Don’t be surprised when your airline charges you a “little extra” for items like a $5 charge to print your boarding pass to lugging on a briefcase or purse, which could cost you $50 per bag.

Cost 9: Gasoline

Naturally, gas isn’t a not-so-hidden expense, but don’t underestimate the amount you’ll spend on gas if you take a road trip. If you drive cross-country, note that a typical road trip from New York to Los Angeles has decreased slightly, from $1,159.20 to $1,151.69 between 2015 and 2020, according to Investopedia. 

Cost 10: Enrollment Fees

Surprise! Your child decides to attend the college you’re visiting that day! You’re so excited that you pay the enrollment fee! The college enrollment deposit, a nonrefundable payment made to the college to guarantee your spot in the class, can set you back $200 to $1,000. The fee varies depending on the school. Some enrollment fees get applied toward your first semester tuition payment and you might get some of the enrollment fee returned when your child graduates!

Cost 11: College Applications

What if your child loves the college he visits and applies that very day? Don’t forget about application fees. The average college application fee in 2016 was $43 and $50 was the most common application fee amount, according to U.S. News and World Report. The most expensive applications carry $80 to $90 fees.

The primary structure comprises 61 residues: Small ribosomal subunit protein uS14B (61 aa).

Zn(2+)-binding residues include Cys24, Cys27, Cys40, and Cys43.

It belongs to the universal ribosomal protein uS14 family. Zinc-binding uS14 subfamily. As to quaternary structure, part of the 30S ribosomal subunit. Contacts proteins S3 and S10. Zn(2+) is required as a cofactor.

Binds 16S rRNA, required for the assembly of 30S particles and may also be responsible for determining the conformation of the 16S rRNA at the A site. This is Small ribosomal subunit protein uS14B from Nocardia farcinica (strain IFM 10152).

How to Handle the Costs

Now what? You’ve seen the extras that underpin those big visit days. Here’s how to get out from under the costs. 

Tip 1: Tack it onto a family vacation. 

If you’re taking a Florida spring break trip and your high schooler really wants to go to college among the palm trees and sunshine, add a college visit into the agenda mid-week. That way, you’re already paying for a VRBO or hotel room and won’t have to go out of your way to revisit the area later in the year.

Tip 2: Avoid weekend travel or during peak times. 

Skip peak travel times, such as summer travel to coastal cities or hopping onto college visits in ski village areas in the winter. You really can save quite a bit when the craziness dies down. Try the first week of September or the very end of August if you still want to catch some good weather and at the same time, avoid times when families may still be on vacation.

Tip 3: Consider local colleges and universities instead.

Sometimes, you can’t beat your big backyard — at least, when it comes to college visit expenditures. The trend at your high school may be to get as far away as possible, but don’t discount the fantastic school that you might find right down the street.

Handle the College Visit Expenses — Even the Little Ones

You don’t want to skimp on college visits, but you also want to keep them within your budget. Put together some preliminary figures before you start the college search so you’re not completely surprised by the figures when you start totaling up your costs. 

Ask the admissions office for a complete list of expenses before you leave for a college visit. The campus visit coordinator should give you a great idea of how much it will cost, and pre-visit mailings often contain a lot of information about hotels and restaurants in the area. Don’t forget to check out our list of the most affordable universities